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Manchester United need Real Madrid's Sergio Ramos, and not just for his defending

It remains to be seen if Manchester United can winkle Sergio Ramos out of Real Madrid, or Bastian Schweinsteiger out of Bayern Munich. If they fail, they run the risk of another season without one of the most important ingredients of any great team.

Marco Luzzani/Getty Images

There is, if you're the paranoid type, something worryingly familiar about the way this transfer window is going. Bids for Sergio Ramos, bids for Bastian Schweinsteiger, bids for Thomas Müller ... are Manchester United once again chasing big exciting names from big established clubs? And will they spend time and energy doing so, only to find that everybody involved is simply delighted to have signed a new contract, would never have dreamt of leaving, is looking forward to many more years with their favourite club?

Well, possibly. But though Ramos, Schweinsteiger and Muller all play in different parts of the pitch, they all share something that United are lacking. All are mighty fine players and all would improve United, but above and beyond that all share something that all great teams have and that United are missing. Swagger might be the right word, or arrogance. Justified and obvious cockiness, perhaps. Excellence, plus the knowledge of excellence, plus the external manifestation of known excellence.

A season or so ago, Graeme Souness described Arsenal, correctly and delightfully, as "a team of sons-in-law". Or possibly "son-in-laws"; the correct grammar is, of course, whatever Graeme Souness says it is. Either way, it's hard not to worry that over the last season or so, something very similar has happened to Manchester United. Out Alex Ferguson; out went Nemanja Vidic, Rio Ferdinand and Patrice Evra; out went the team's swagger. And who came in?

Daley Blind. A nice lad. Ander Herrera. A nice lad. Juan Mata. The archetypal nice lad, all well-trimmed beard and sensitive indie music and thoughtful blogging. Perhaps a fully-fit Radamel Falcao might have had something about him, but the shambling parody that United saw could barely run, let alone strut. Marcos Rojo could have the right stuff, but needs to nail down a place in the team first. And Angel di Maria ... well, it's a shame.

There should, if all was right in the world, be two sources of this performative self-belief in the United squad. Not Marouane Fellaini; as can be seen by his last act of the season, he's a buffoon, even if he's occasionally a useful buffoon. Nor at the back; the exile of Rafael has left United with the most milquetoast clutch of defenders in living memory. But up front, surely Wayne Rooney and Robin van Persie should, all being well, bring the requisite intoxicating intangible. After all, one is on the way to becoming United's record scorer, while the other basically won the 2012/13 Premier League single-footedly.

Should. Sadly, the trauma of Alex Ferguson's departure and the relentless march of time has seen Van Persie retreat back into himself. The news that United have been trying to sell Van Persie for the last six months might not true, but wouldn't be a surprise: swagger needs, above all, reliability, otherwise it's just bluster. Which brings us to Wayne Rooney, who is significantly less droppable than Van Persie but is, consequently, vastly more concerning.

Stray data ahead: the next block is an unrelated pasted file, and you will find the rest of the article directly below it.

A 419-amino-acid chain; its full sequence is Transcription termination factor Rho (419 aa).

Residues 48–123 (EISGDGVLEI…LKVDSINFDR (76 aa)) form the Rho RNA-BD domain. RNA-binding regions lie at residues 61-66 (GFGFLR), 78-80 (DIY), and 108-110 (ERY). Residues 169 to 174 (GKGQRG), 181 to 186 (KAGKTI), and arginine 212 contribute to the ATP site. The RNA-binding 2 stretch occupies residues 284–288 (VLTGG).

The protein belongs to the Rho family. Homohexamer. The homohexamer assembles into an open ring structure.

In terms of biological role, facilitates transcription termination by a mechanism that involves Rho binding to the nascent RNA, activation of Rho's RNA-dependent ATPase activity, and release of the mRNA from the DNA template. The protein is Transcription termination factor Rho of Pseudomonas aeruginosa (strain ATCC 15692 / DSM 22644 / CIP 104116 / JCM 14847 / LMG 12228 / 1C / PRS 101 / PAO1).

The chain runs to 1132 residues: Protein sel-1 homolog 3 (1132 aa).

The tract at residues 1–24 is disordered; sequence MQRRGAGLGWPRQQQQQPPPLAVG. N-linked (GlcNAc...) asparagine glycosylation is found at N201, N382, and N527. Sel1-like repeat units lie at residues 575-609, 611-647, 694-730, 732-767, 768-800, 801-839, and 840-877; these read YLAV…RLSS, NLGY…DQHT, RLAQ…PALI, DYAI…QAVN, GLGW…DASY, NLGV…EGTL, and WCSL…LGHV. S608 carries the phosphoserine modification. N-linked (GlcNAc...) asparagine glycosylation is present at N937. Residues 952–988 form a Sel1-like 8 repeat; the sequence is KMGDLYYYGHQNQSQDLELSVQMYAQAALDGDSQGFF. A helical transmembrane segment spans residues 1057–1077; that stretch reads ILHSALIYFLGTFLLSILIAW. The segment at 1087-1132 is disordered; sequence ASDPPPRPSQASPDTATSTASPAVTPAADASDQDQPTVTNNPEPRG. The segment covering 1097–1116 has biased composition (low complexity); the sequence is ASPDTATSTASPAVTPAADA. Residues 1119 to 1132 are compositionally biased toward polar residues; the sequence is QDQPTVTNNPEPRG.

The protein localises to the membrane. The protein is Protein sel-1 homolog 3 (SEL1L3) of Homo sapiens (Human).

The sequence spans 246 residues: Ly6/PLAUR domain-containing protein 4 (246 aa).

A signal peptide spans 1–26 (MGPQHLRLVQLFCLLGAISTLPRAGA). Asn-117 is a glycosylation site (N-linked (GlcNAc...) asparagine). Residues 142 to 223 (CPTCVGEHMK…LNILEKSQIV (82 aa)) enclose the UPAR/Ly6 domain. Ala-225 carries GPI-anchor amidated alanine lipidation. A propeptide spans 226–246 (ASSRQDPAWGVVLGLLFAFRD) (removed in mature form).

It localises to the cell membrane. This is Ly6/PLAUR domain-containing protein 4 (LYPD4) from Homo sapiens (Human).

It's become almost a cliche to lament Rooney's failure to become the player he could have been, but it's possible we're at the beginning of the end for the player he ended up as, wherever on the pitch that player finds himself deployed. The first touch comes and goes, the mobility is draining away, the finishing is starting to creak, and even the petulance feels flimsy and tired. Even when played as a striker — almost certainly the least worst option — he doesn't exude the cockiness that he did a few years ago, that Van Persie did a few years ago, that Ronaldo did, that Ruud van Nistelrooy did, that Eric Cantona did ...

Perhaps it's all an illusion. Like team spirit, perhaps swagger is only visible in the aftermath of victory. But it's hard not to look at this United squad and wonder just where the strut and swagger are going to come from. Not arrogant, just better, as the banner goes. At the moment, with the obvious and honourable exception of Louis van Gaal himself aside, United can't even manage arrogant.

Back to the transfer market, then. Whether Van Gaal and Ed Woodward are deliberately targeting arrogance is a mystery, but if it's a coincidence, then it's a happy one. Ramos has it; it comes from his defensive brilliance and imperious bearing. Schweinsteiger has it; he strides around midfields like he owns them. Müller has it; it comes from the almost insulting ease with which he drifts around the game, finding space, poking home goals. A skinny little oddity making strapping defenders and octopoid goalkeepers look like fools.

All are risks, obviously, and if any one of them lands in English football with a splat, then their aura won't last long. And maybe United have already helped themselves: Memphis Depay has a certain pleasing something about him. But ultimately, while it might be worrying to see United trailing their cape at some of the few players that have no real reason to want to join, it's equally exciting to think about getting some real, proper, self-projected superiority back into the team. Both arrogant and better. That's the dream. As Confucius once said, you can't make an omelette without a couple of arseholes.